SMSFundamentals | Nov 18 2019
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ETF Flight To Safety
October saw strong demand for Australian fixed income and gold ETFs, while in the US, investment in passive equity ETFs has outstripped that in active ETFs for the first time.
-Australia investors pour into fixed income
-And out of Australian banks
-US gold ETFs enjoy a surge
By Greg Peel
The Australian exchange-traded fund (ETF) market set yet another record in the month of October, rising to $57.2bn in funds under management, reports the BetaShares Australia ETF Review, even as the equity market suffered an early tumble.
Funds under management increased by $1.0bn in the month, net of $1.2bn of inflows. In the twelve months to October, total ETF market cap increased by a record $16.4bn.
The month of October began in typical October fashion – with elevated stock market volatility. One lone US data release – the September manufacturing PMI – set off a major panic as once again Wall Street feared a US economy headed into recession. The Australian market responded in kind.
It didn’t take long for Wall Street to start fighting its way back again, on the assumption one PMI reading does not a winter make, and on supposedly positive news on the trade front. Australia’s recovery was a little more stunted, after another round of announced remediation provision increases at big banks, one month ahead of bank reporting season.
Provision increases only served to heighten expectation one or more banks would be forced to cut their dividends.
ETF flows over the month painted the perfect picture. Investors dived for cover in fixed income products as recession fears grew not just in the US, but here as well as the RBA again cut its cash rate. Fixed income ETFs saw the greatest inflows, $372m, of which $317m went into Australian bond products.
Which would go down the gurgler first? The Australian economy or the US economy? The second highest inflows were reserved for international equity ETFs, at $368m, despite outflows from European equity products. We are reminded that Brexit was in complete shambles in October.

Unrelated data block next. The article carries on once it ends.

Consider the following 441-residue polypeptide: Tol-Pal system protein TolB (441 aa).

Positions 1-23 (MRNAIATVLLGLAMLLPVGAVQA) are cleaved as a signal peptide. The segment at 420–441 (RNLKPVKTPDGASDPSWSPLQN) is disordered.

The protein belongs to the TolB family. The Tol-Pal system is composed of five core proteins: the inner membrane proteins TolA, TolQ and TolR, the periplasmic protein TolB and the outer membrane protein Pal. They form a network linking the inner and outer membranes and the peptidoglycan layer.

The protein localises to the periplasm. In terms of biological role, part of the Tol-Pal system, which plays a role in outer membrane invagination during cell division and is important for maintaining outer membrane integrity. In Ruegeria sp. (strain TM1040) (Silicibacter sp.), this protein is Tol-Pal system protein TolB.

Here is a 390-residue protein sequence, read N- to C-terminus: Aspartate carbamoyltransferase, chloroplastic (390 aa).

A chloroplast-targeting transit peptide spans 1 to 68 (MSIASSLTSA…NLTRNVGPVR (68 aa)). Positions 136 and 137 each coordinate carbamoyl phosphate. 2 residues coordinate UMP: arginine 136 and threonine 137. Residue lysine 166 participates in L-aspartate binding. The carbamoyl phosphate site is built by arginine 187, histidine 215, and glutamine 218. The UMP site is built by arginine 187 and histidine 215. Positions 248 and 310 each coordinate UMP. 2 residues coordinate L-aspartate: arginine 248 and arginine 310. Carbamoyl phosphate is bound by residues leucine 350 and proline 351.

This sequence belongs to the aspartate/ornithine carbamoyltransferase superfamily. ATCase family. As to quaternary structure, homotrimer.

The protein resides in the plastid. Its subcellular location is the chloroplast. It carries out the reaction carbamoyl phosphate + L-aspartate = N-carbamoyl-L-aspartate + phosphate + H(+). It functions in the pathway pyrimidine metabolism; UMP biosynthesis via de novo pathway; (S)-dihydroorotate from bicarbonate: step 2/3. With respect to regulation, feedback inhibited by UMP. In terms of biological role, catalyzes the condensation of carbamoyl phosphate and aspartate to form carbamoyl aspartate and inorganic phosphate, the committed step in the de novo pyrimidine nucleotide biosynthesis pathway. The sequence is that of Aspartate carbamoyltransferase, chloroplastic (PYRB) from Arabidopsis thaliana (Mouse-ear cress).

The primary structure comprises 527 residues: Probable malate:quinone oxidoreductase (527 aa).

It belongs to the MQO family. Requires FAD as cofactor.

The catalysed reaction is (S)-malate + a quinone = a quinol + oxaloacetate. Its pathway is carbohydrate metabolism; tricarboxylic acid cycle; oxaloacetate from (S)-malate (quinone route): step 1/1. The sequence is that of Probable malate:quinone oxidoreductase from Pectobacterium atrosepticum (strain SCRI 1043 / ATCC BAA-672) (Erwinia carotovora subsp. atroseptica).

ETF outflows in the month were relatively limited, but no surprises the biggest outflows were seen in Australian financial sector products.
All Too Hard
The US ETF market also posted a record, in the September quarter. Funds under management reached US$5.8trn, up 20% in 2019. And for the first time in ETF history, funds in passive ETFs exceeded those in active ETFs.
Your classic “passive” ETF is one which simply tracks an index or some other benchmark, such as the S&P500, take it or leave it. Managers of an “active” ETF attempt to outperform the index, or some other benchmark, by actively tweaking portfolio composition over time.
They haven’t been doing very well lately.
While passive products leave the investor open to general market volatility, they potentially remove some angst as a “set and forget” investment rather than one for which underperformance forces an investment rethink.
The pattern in the US was similar in the September quarter as was seen downunder, with the greatest flows being into fixed income products. Fixed income received 48% of total inflows, albeit this was well down on the 61% of flows in the June quarter.
In the June quarter, 0.3% of total flows were directed to commodity ETFs. This jumped to 10% in the September quarter, with a specific surge into precious metal ETFs.
Again, no surprises. The US dollar gold price rallied US$200/oz over the quarter, sparked by the US ten-year bond yield falling to an equivalent level of core US inflation, meaning zero real return. Were bond rates to fall much lower (they did briefly, but have since recovered), gold’s 0% return would become quite attractive, notwithstanding gold’s role as a safe haven in times of geopolitical uncertainty.
And there was plenty of that in the quarter.
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